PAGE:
QuickFIRE Conference hosted by our UK Partner Group FIRE-UK

Our British Partner Group, the Forum for Independent Research Endeavours (FIRE-UK) is hosting a QuickFIRE conference on Wed 24 March, during which three FIRE-UK members will be presenting their recent research and work-in-progress on zoom.
All three presentations feature aspects of identity, from highly topical research about identifying the remote learning needs of students with dyslexia or Specific Learning Difficulties, to the role of Black Metal forging an identity beyond abuse and injustice, and the complex task of creating a book about music and identity with broad appeal. If you would like to attend, please contact Hannah Pethen Barrett on hpethen[at]gmail.com for the Zoom code. 

Conference Schedule
7.30pm Welcome
7.35pm Dr Helen Ross, Mind the Gap: Understanding teacher’s and parents’ differing views of dyslexia-friendly practice in COVID-19 remote-learning.
7.45pm Questions
7.50pm Dr Jasmine Hazel Shadrack, Black Metal, Trauma, Subjectivity and Sound: Screaming the Abyss.
8.00pm Questions
8.05pm Dr Amanda Haste, Refocusing Music & Identity: Challenges of Creating a Monograph from a Musicological Thesis.
8.15pm Questions
8.20pm Discussion
9.00pm Close
 

Abstracts:

Dr Helen Ross, Mind the Gap: understanding teachers’ and parents’ differing views of dyslexia-friendly practice in COVID-19 remote-learning.
Drawing on semi-structured survey data gathered during Spring 2020 Lockdown, this research explores both parents’ and teachers’ experiences of remote teaching and learning for young people with Specific Learning Difficulties. A Bourdieusian lens is applied to analysis of teachers’ and parents’ views on dyslexia/SpLD-friendly practice and use of technology in remote-learning. I expose gaps in understanding of ‘dyslexia-friendly practice’ between teachers and parents and highlight structural barriers to positive engagement between parents/carers and teachers in their efforts to support young people during COVID-19 partial school-closures.  Implications for practice and policy are then described.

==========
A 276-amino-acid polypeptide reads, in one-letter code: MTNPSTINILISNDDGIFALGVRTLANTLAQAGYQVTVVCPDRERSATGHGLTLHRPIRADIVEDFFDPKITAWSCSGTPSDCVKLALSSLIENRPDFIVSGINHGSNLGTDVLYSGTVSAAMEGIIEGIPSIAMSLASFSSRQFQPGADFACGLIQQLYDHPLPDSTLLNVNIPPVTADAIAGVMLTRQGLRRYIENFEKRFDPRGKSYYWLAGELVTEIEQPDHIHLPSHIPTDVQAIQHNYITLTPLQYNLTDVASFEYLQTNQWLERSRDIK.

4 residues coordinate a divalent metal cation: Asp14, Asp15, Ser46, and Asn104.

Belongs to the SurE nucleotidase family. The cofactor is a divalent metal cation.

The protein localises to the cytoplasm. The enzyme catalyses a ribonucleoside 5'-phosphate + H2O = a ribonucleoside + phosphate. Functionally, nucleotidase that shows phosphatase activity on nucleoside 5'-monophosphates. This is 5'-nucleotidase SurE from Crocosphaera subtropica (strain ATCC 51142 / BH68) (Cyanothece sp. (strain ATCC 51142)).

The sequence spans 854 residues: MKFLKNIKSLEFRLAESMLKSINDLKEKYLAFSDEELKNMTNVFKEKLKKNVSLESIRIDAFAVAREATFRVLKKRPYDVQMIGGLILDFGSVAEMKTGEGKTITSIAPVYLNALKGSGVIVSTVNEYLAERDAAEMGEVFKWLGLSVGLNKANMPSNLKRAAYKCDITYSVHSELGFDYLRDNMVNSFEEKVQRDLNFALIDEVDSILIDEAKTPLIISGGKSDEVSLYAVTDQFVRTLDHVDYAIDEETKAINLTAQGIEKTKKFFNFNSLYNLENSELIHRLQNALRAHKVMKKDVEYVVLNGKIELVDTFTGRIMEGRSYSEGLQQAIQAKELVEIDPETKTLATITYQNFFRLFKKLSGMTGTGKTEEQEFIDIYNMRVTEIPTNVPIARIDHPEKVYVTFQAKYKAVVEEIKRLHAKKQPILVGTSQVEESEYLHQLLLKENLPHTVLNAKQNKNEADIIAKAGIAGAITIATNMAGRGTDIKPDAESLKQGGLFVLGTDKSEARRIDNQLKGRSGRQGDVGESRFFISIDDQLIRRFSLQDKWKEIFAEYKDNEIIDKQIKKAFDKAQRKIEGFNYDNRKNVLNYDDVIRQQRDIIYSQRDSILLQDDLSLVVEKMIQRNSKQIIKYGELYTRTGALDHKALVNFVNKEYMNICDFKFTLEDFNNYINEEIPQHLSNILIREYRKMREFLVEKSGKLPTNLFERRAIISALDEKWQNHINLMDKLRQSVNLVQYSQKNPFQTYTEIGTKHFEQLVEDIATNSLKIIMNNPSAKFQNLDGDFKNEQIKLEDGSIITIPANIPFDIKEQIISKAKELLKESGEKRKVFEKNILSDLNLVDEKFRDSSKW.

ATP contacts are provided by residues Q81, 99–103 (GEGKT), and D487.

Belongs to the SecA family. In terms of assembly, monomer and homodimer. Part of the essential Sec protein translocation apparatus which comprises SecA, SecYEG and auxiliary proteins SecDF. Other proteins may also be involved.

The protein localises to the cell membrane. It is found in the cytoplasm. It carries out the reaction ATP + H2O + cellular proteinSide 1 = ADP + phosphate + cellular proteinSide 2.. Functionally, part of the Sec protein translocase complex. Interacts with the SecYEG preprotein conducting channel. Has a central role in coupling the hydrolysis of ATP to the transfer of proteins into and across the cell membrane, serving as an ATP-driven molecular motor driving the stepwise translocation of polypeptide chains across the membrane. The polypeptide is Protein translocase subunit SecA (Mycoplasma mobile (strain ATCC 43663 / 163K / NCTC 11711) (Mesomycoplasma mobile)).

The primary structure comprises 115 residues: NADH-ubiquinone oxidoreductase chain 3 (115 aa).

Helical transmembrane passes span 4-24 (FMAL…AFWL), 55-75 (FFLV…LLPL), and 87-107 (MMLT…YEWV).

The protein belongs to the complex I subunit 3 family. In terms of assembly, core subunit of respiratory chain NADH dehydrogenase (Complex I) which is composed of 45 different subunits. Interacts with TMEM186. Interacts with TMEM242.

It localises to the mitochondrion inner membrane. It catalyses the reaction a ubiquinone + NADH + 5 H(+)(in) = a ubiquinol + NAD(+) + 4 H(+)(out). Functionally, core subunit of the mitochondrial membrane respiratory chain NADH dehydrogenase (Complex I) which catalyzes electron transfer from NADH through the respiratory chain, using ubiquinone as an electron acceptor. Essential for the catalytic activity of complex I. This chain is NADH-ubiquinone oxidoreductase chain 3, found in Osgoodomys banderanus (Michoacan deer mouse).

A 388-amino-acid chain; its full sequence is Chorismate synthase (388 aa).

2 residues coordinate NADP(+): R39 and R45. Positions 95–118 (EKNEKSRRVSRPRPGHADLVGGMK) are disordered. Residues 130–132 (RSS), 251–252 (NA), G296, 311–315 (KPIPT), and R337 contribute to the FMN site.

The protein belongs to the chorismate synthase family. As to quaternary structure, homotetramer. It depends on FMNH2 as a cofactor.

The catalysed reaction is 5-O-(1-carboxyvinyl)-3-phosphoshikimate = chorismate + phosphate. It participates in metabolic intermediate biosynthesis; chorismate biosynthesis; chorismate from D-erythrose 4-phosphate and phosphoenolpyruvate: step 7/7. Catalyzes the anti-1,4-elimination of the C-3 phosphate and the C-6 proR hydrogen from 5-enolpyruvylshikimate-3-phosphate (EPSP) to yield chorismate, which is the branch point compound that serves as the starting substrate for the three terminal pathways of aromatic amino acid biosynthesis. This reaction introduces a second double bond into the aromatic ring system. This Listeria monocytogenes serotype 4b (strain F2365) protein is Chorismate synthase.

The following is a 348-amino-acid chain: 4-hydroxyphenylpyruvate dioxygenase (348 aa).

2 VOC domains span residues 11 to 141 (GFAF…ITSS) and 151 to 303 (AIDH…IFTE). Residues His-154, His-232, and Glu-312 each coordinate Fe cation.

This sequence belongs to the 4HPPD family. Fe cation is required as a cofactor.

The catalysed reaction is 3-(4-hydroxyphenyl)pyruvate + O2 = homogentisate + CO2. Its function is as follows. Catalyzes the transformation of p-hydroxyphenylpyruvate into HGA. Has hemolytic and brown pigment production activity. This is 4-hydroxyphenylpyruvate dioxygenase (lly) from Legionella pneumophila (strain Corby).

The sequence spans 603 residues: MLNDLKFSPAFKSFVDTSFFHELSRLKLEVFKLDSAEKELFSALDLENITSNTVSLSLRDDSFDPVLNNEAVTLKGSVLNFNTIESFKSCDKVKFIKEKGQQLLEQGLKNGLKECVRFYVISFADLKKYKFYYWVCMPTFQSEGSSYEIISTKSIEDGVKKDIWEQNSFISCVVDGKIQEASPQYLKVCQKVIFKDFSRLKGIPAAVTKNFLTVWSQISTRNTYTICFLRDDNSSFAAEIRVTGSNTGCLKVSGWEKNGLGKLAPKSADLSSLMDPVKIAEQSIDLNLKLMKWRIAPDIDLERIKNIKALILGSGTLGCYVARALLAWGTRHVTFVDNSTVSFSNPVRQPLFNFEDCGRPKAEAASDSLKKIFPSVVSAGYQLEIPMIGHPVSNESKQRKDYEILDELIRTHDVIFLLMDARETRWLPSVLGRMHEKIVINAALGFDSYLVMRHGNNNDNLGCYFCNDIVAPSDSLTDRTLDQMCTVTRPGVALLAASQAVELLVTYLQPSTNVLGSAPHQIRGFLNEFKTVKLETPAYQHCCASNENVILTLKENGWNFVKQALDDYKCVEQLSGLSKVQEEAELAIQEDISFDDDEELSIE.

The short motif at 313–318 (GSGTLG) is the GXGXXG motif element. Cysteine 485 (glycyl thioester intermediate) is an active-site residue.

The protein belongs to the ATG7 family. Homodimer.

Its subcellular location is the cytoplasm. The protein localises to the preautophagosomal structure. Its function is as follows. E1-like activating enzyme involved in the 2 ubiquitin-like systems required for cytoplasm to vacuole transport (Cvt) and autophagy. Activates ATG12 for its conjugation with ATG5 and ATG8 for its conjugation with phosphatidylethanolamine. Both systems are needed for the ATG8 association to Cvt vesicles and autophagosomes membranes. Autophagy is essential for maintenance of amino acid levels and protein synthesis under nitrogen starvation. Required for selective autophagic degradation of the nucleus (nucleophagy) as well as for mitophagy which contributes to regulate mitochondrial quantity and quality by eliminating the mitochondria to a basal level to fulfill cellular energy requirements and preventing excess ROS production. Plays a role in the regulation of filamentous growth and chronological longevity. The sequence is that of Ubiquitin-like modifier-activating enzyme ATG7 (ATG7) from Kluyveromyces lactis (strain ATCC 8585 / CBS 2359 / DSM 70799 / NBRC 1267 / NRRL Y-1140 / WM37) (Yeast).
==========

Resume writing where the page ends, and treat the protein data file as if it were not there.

Dr Jasmine Hazel Shadrack, Black Metal, Trauma, Subjectivity and Sound: Screaming the Abyss
I am concerned with the performance of subversive […] narratives […] the performance of possibilities aims to create […] a […] space where unjust systems and processes are identified and interrogated. (Madison, 2011, p.280)
If a woman cannot feel comfortable in her own body, she has no home. (Winterson, 2013).
Black metal is beyond music. It exceeds its function of musical genre. It radiates with its sepulchral fire on every side of culture […] Black metal is the suffering body that illustrates, in the same spring, all the human darkness as much as its vital impetus. (Lesourd, 2013, pp. 41-42)
Black Metal, Trauma, Subjectivity and Sound: Screaming the Abyss (Emerald, 2021) uses autoethnography to examine domestic abuse survival. I started a black metal band to perform my trauma. Using this methodology alongside feminist psychoanalysis, I created a monograph that is a sublimating discourse, examining my role as a survivor and a black metal performer. Through my discomfort, unease, dizziness stemming from an ambiguity that, through the violence of a revolt against, demarcates a space out of which signs and objects arise. Thus braided, woven, ambivalent, a heterogenous flux marks out a territory that I can call my own because the Other, having dwelt in me as alter ego, points it out to me as loathing. (Kristeva, 1982, p.10) The trauma existed as loathing before I crafted it into a musical form. Then it turned into empowerment. This presentation gives an overview of the research undertaken and demonstrates there can be a life after abuse.
Dr Amanda Haste, Refocusing Music & Identity: Challenges of Creating a Monograph from a Musicological Thesis
Inspired by a FIRE-UK webinar I am now revising my 2010 musicological thesis, intended for a tiny and highly specialized audience consisting mainly of myself, my supervisor and my examiners, into a scholarly book on the agency of music in identity construction. Most of my thesis chapters have been published as journal articles or book chapters, or incorporated into lectures, each refocused, updated and revised. This presentation will therefore explore the issues arising as I attempt to reconcile these revised sections with those unreconstructed (often musically dense) thesis chapters, to create a coherent book on identity which will appeal to an audience who are not necessarily musically literate.

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